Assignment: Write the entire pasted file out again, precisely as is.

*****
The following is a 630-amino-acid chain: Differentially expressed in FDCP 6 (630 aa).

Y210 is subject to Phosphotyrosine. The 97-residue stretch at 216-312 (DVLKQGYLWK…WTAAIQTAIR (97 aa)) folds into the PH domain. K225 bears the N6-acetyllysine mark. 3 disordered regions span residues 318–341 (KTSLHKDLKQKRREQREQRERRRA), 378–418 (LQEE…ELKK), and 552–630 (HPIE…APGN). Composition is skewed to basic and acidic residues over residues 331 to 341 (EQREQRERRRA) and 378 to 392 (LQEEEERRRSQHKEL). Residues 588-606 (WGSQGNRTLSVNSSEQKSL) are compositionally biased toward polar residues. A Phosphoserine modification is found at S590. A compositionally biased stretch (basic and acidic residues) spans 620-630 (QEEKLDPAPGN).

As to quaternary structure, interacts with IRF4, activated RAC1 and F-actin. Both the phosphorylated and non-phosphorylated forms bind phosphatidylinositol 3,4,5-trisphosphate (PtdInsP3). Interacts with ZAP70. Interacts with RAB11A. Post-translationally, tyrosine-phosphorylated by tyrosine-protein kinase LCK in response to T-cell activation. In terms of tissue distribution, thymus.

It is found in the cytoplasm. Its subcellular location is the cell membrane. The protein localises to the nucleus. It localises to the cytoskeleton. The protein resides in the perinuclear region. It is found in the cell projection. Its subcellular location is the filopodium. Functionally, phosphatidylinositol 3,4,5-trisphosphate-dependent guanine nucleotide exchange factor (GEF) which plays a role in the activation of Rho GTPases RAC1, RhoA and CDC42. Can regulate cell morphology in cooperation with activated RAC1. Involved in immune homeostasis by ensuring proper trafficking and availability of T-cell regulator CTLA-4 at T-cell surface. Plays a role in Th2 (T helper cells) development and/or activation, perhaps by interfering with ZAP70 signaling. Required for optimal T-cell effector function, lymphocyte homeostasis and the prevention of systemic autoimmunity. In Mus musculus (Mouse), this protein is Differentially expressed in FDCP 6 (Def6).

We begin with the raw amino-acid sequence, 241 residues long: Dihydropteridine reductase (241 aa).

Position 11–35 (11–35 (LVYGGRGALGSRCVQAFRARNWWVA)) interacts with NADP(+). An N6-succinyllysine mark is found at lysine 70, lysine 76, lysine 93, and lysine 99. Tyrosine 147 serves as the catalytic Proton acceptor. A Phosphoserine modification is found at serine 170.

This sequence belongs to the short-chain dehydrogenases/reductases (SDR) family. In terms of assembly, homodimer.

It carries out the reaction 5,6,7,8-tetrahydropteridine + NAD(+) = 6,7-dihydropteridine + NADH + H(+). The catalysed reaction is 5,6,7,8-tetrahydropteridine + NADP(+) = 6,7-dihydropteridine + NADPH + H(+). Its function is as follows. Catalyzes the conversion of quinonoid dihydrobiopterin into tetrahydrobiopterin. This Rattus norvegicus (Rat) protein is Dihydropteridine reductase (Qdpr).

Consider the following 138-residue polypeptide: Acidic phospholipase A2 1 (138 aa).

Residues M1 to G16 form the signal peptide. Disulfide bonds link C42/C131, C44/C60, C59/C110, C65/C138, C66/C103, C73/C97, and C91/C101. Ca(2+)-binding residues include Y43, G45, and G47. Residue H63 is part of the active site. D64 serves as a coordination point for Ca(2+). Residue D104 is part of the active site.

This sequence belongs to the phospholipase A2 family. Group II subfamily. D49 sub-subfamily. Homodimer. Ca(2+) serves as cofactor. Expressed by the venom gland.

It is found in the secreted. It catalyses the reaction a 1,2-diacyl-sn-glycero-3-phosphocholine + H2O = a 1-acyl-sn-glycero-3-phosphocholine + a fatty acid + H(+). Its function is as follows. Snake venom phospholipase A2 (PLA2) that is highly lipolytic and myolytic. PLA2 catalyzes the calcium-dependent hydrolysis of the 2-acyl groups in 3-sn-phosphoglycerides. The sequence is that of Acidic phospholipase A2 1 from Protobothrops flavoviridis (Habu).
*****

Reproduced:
The following is a 630-amino-acid chain: Differentially expressed in FDCP 6 (630 aa).

Y210 is subject to Phosphotyrosine. The 97-residue stretch at 216-312 (DVLKQGYLWK…WTAAIQTAIR (97 aa)) folds into the PH domain. K225 bears the N6-acetyllysine mark. 3 disordered regions span residues 318–341 (KTSLHKDLKQKRREQREQRERRRA), 378–418 (LQEE…ELKK), and 552–630 (HPIE…APGN). Composition is skewed to basic and acidic residues over residues 331 to 341 (EQREQRERRRA) and 378 to 392 (LQEEEERRRSQHKEL). Residues 588-606 (WGSQGNRTLSVNSSEQKSL) are compositionally biased toward polar residues. A Phosphoserine modification is found at S590. A compositionally biased stretch (basic and acidic residues) spans 620-630 (QEEKLDPAPGN).

As to quaternary structure, interacts with IRF4, activated RAC1 and F-actin. Both the phosphorylated and non-phosphorylated forms bind phosphatidylinositol 3,4,5-trisphosphate (PtdInsP3). Interacts with ZAP70. Interacts with RAB11A. Post-translationally, tyrosine-phosphorylated by tyrosine-protein kinase LCK in response to T-cell activation. In terms of tissue distribution, thymus.

It is found in the cytoplasm. Its subcellular location is the cell membrane. The protein localises to the nucleus. It localises to the cytoskeleton. The protein resides in the perinuclear region. It is found in the cell projection. Its subcellular location is the filopodium. Functionally, phosphatidylinositol 3,4,5-trisphosphate-dependent guanine nucleotide exchange factor (GEF) which plays a role in the activation of Rho GTPases RAC1, RhoA and CDC42. Can regulate cell morphology in cooperation with activated RAC1. Involved in immune homeostasis by ensuring proper trafficking and availability of T-cell regulator CTLA-4 at T-cell surface. Plays a role in Th2 (T helper cells) development and/or activation, perhaps by interfering with ZAP70 signaling. Required for optimal T-cell effector function, lymphocyte homeostasis and the prevention of systemic autoimmunity. In Mus musculus (Mouse), this protein is Differentially expressed in FDCP 6 (Def6).

We begin with the raw amino-acid sequence, 241 residues long: Dihydropteridine reductase (241 aa).

Position 11–35 (11–35 (LVYGGRGALGSRCVQAFRARNWWVA)) interacts with NADP(+). An N6-succinyllysine mark is found at lysine 70, lysine 76, lysine 93, and lysine 99. Tyrosine 147 serves as the catalytic Proton acceptor. A Phosphoserine modification is found at serine 170.

This sequence belongs to the short-chain dehydrogenases/reductases (SDR) family. In terms of assembly, homodimer.

It carries out the reaction 5,6,7,8-tetrahydropteridine + NAD(+) = 6,7-dihydropteridine + NADH + H(+). The catalysed reaction is 5,6,7,8-tetrahydropteridine + NADP(+) = 6,7-dihydropteridine + NADPH + H(+). Its function is as follows. Catalyzes the conversion of quinonoid dihydrobiopterin into tetrahydrobiopterin. This Rattus norvegicus (Rat) protein is Dihydropteridine reductase (Qdpr).

Consider the following 138-residue polypeptide: Acidic phospholipase A2 1 (138 aa).

Residues M1 to G16 form the signal peptide. Disulfide bonds link C42/C131, C44/C60, C59/C110, C65/C138, C66/C103, C73/C97, and C91/C101. Ca(2+)-binding residues include Y43, G45, and G47. Residue H63 is part of the active site. D64 serves as a coordination point for Ca(2+). Residue D104 is part of the active site.

This sequence belongs to the phospholipase A2 family. Group II subfamily. D49 sub-subfamily. Homodimer. Ca(2+) serves as cofactor. Expressed by the venom gland.

It is found in the secreted. It catalyses the reaction a 1,2-diacyl-sn-glycero-3-phosphocholine + H2O = a 1-acyl-sn-glycero-3-phosphocholine + a fatty acid + H(+). Its function is as follows. Snake venom phospholipase A2 (PLA2) that is highly lipolytic and myolytic. PLA2 catalyzes the calcium-dependent hydrolysis of the 2-acyl groups in 3-sn-phosphoglycerides. The sequence is that of Acidic phospholipase A2 1 from Protobothrops flavoviridis (Habu).